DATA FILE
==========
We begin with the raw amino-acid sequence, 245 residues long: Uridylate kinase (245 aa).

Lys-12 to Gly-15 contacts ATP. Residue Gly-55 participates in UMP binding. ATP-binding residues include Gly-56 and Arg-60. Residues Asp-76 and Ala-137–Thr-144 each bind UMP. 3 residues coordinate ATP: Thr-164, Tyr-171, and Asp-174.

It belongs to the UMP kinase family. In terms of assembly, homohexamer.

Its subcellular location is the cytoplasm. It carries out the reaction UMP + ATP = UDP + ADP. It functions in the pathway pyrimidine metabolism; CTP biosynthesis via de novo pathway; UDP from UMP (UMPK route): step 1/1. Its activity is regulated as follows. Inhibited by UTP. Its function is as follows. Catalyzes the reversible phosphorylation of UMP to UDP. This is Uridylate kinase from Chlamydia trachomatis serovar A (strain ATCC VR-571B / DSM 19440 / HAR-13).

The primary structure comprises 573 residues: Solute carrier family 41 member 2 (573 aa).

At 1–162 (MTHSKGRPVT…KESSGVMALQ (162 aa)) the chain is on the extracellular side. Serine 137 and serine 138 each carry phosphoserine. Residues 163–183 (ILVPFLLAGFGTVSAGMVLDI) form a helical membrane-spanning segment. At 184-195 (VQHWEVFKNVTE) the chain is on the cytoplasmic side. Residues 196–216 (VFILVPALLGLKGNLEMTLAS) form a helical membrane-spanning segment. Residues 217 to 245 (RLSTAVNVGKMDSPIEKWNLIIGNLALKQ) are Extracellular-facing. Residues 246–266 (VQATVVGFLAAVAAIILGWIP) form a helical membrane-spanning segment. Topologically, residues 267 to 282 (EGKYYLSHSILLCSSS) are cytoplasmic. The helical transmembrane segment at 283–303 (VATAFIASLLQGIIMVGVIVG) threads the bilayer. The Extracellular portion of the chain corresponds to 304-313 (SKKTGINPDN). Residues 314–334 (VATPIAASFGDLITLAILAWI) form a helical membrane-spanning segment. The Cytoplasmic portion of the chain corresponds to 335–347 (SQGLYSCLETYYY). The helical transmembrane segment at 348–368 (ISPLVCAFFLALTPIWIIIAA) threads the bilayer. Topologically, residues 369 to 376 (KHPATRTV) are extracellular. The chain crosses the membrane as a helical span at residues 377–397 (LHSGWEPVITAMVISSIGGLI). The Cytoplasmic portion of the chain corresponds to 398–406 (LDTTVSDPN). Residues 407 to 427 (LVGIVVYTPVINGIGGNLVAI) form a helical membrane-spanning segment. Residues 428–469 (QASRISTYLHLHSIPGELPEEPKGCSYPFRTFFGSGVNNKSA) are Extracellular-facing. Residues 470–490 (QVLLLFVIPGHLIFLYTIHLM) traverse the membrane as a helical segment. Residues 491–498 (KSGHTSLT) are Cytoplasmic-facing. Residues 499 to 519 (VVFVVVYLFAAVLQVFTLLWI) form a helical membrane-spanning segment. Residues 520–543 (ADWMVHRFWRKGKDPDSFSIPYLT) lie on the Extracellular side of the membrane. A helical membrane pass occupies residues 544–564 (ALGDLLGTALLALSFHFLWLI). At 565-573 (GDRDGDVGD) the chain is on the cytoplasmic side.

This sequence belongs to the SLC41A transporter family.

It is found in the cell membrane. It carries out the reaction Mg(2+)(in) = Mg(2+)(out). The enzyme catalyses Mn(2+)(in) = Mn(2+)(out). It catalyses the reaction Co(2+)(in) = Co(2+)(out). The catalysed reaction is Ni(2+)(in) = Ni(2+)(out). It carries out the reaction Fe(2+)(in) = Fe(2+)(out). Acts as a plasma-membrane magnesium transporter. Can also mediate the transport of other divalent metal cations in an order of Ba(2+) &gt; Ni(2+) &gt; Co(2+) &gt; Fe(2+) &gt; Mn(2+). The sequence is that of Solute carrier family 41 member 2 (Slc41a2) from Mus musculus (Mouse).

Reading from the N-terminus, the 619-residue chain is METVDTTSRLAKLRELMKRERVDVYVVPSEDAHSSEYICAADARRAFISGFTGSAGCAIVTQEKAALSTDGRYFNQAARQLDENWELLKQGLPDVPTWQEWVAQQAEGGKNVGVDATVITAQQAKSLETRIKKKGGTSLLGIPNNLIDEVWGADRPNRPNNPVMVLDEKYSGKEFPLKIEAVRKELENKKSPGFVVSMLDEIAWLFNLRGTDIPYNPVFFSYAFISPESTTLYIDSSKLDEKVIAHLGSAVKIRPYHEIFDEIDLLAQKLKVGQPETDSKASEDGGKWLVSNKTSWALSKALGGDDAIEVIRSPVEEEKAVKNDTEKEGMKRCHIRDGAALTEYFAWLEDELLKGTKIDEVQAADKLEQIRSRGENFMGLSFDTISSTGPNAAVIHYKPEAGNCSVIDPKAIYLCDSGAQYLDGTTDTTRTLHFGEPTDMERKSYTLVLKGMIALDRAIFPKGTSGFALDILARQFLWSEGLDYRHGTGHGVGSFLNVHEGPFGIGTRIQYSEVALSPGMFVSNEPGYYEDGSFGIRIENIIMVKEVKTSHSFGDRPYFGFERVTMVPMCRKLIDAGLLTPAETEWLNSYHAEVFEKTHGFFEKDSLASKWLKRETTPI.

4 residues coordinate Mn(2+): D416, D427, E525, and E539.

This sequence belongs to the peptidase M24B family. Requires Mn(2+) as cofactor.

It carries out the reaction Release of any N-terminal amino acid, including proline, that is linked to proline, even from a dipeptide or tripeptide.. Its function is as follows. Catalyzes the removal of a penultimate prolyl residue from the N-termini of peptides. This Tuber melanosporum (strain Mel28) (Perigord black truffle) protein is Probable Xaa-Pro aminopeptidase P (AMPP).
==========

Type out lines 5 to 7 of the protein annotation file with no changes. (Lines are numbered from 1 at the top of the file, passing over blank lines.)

The primary structure comprises 573 residues: Solute carrier family 41 member 2 (573 aa).

At 1–162 (MTHSKGRPVT…KESSGVMALQ (162 aa)) the chain is on the extracellular side. Serine 137 and serine 138 each carry phosphoserine. Residues 163–183 (ILVPFLLAGFGTVSAGMVLDI) form a helical membrane-spanning segment. At 184-195 (VQHWEVFKNVTE) the chain is on the cytoplasmic side. Residues 196–216 (VFILVPALLGLKGNLEMTLAS) form a helical membrane-spanning segment. Residues 217 to 245 (RLSTAVNVGKMDSPIEKWNLIIGNLALKQ) are Extracellular-facing. Residues 246–266 (VQATVVGFLAAVAAIILGWIP) form a helical membrane-spanning segment. Topologically, residues 267 to 282 (EGKYYLSHSILLCSSS) are cytoplasmic. The helical transmembrane segment at 283–303 (VATAFIASLLQGIIMVGVIVG) threads the bilayer. The Extracellular portion of the chain corresponds to 304-313 (SKKTGINPDN). Residues 314–334 (VATPIAASFGDLITLAILAWI) form a helical membrane-spanning segment. The Cytoplasmic portion of the chain corresponds to 335–347 (SQGLYSCLETYYY). The helical transmembrane segment at 348–368 (ISPLVCAFFLALTPIWIIIAA) threads the bilayer. Topologically, residues 369 to 376 (KHPATRTV) are extracellular. The chain crosses the membrane as a helical span at residues 377–397 (LHSGWEPVITAMVISSIGGLI). The Cytoplasmic portion of the chain corresponds to 398–406 (LDTTVSDPN). Residues 407 to 427 (LVGIVVYTPVINGIGGNLVAI) form a helical membrane-spanning segment. Residues 428–469 (QASRISTYLHLHSIPGELPEEPKGCSYPFRTFFGSGVNNKSA) are Extracellular-facing. Residues 470–490 (QVLLLFVIPGHLIFLYTIHLM) traverse the membrane as a helical segment. Residues 491–498 (KSGHTSLT) are Cytoplasmic-facing. Residues 499 to 519 (VVFVVVYLFAAVLQVFTLLWI) form a helical membrane-spanning segment. Residues 520–543 (ADWMVHRFWRKGKDPDSFSIPYLT) lie on the Extracellular side of the membrane. A helical membrane pass occupies residues 544–564 (ALGDLLGTALLALSFHFLWLI). At 565-573 (GDRDGDVGD) the chain is on the cytoplasmic side.

This sequence belongs to the SLC41A transporter family.